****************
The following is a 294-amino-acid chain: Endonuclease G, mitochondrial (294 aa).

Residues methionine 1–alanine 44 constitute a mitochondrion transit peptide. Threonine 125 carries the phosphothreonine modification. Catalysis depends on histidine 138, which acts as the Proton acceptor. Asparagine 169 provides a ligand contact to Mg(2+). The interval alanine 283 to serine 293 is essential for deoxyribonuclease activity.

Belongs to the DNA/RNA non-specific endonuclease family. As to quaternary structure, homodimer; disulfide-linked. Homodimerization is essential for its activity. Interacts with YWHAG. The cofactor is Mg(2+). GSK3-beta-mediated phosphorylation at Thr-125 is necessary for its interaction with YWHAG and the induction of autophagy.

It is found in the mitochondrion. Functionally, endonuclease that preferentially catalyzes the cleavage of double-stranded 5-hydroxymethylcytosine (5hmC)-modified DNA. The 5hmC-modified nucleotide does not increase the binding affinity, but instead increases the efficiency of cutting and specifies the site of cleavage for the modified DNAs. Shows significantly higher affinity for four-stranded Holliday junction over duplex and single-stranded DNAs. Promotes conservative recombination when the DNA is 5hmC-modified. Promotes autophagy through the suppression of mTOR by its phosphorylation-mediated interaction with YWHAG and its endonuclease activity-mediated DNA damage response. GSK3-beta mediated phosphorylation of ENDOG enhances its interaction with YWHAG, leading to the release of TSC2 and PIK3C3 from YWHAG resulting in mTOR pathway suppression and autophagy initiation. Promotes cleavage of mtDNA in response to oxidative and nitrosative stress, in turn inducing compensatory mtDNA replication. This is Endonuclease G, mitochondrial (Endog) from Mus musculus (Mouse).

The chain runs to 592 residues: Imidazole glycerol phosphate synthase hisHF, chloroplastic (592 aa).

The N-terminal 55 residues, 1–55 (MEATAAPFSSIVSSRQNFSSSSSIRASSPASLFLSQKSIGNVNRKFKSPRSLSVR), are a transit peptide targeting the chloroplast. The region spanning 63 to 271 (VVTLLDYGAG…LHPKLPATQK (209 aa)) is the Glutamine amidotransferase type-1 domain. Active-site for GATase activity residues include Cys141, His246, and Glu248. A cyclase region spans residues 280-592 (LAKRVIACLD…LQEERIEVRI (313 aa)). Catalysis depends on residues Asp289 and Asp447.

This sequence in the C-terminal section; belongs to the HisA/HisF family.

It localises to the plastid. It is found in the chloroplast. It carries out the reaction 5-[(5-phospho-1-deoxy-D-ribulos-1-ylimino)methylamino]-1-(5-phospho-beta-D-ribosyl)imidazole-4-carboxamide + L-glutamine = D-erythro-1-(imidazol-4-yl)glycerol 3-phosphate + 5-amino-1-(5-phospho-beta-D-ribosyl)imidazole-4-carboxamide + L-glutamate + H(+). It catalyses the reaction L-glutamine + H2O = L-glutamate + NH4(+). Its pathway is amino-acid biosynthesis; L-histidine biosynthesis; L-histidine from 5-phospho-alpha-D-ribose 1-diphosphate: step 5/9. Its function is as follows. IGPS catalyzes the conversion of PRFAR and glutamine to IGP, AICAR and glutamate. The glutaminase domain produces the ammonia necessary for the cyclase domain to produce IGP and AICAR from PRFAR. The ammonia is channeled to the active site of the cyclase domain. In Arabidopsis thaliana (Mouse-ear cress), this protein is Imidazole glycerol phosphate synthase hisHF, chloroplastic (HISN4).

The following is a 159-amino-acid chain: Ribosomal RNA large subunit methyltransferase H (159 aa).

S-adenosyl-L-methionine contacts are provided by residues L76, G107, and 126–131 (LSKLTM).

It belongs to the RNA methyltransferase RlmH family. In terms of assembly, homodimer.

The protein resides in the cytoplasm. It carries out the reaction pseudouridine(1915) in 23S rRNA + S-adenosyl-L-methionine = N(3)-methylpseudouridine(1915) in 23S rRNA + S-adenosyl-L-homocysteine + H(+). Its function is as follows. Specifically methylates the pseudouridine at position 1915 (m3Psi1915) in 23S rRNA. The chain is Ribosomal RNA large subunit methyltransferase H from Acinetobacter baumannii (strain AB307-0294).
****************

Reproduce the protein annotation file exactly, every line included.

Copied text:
The following is a 294-amino-acid chain: Endonuclease G, mitochondrial (294 aa).

Residues methionine 1–alanine 44 constitute a mitochondrion transit peptide. Threonine 125 carries the phosphothreonine modification. Catalysis depends on histidine 138, which acts as the Proton acceptor. Asparagine 169 provides a ligand contact to Mg(2+). The interval alanine 283 to serine 293 is essential for deoxyribonuclease activity.

Belongs to the DNA/RNA non-specific endonuclease family. As to quaternary structure, homodimer; disulfide-linked. Homodimerization is essential for its activity. Interacts with YWHAG. The cofactor is Mg(2+). GSK3-beta-mediated phosphorylation at Thr-125 is necessary for its interaction with YWHAG and the induction of autophagy.

It is found in the mitochondrion. Functionally, endonuclease that preferentially catalyzes the cleavage of double-stranded 5-hydroxymethylcytosine (5hmC)-modified DNA. The 5hmC-modified nucleotide does not increase the binding affinity, but instead increases the efficiency of cutting and specifies the site of cleavage for the modified DNAs. Shows significantly higher affinity for four-stranded Holliday junction over duplex and single-stranded DNAs. Promotes conservative recombination when the DNA is 5hmC-modified. Promotes autophagy through the suppression of mTOR by its phosphorylation-mediated interaction with YWHAG and its endonuclease activity-mediated DNA damage response. GSK3-beta mediated phosphorylation of ENDOG enhances its interaction with YWHAG, leading to the release of TSC2 and PIK3C3 from YWHAG resulting in mTOR pathway suppression and autophagy initiation. Promotes cleavage of mtDNA in response to oxidative and nitrosative stress, in turn inducing compensatory mtDNA replication. This is Endonuclease G, mitochondrial (Endog) from Mus musculus (Mouse).

The chain runs to 592 residues: Imidazole glycerol phosphate synthase hisHF, chloroplastic (592 aa).

The N-terminal 55 residues, 1–55 (MEATAAPFSSIVSSRQNFSSSSSIRASSPASLFLSQKSIGNVNRKFKSPRSLSVR), are a transit peptide targeting the chloroplast. The region spanning 63 to 271 (VVTLLDYGAG…LHPKLPATQK (209 aa)) is the Glutamine amidotransferase type-1 domain. Active-site for GATase activity residues include Cys141, His246, and Glu248. A cyclase region spans residues 280-592 (LAKRVIACLD…LQEERIEVRI (313 aa)). Catalysis depends on residues Asp289 and Asp447.

This sequence in the C-terminal section; belongs to the HisA/HisF family.

It localises to the plastid. It is found in the chloroplast. It carries out the reaction 5-[(5-phospho-1-deoxy-D-ribulos-1-ylimino)methylamino]-1-(5-phospho-beta-D-ribosyl)imidazole-4-carboxamide + L-glutamine = D-erythro-1-(imidazol-4-yl)glycerol 3-phosphate + 5-amino-1-(5-phospho-beta-D-ribosyl)imidazole-4-carboxamide + L-glutamate + H(+). It catalyses the reaction L-glutamine + H2O = L-glutamate + NH4(+). Its pathway is amino-acid biosynthesis; L-histidine biosynthesis; L-histidine from 5-phospho-alpha-D-ribose 1-diphosphate: step 5/9. Its function is as follows. IGPS catalyzes the conversion of PRFAR and glutamine to IGP, AICAR and glutamate. The glutaminase domain produces the ammonia necessary for the cyclase domain to produce IGP and AICAR from PRFAR. The ammonia is channeled to the active site of the cyclase domain. In Arabidopsis thaliana (Mouse-ear cress), this protein is Imidazole glycerol phosphate synthase hisHF, chloroplastic (HISN4).

The following is a 159-amino-acid chain: Ribosomal RNA large subunit methyltransferase H (159 aa).

S-adenosyl-L-methionine contacts are provided by residues L76, G107, and 126–131 (LSKLTM).

It belongs to the RNA methyltransferase RlmH family. In terms of assembly, homodimer.

The protein resides in the cytoplasm. It carries out the reaction pseudouridine(1915) in 23S rRNA + S-adenosyl-L-methionine = N(3)-methylpseudouridine(1915) in 23S rRNA + S-adenosyl-L-homocysteine + H(+). Its function is as follows. Specifically methylates the pseudouridine at position 1915 (m3Psi1915) in 23S rRNA. The chain is Ribosomal RNA large subunit methyltransferase H from Acinetobacter baumannii (strain AB307-0294).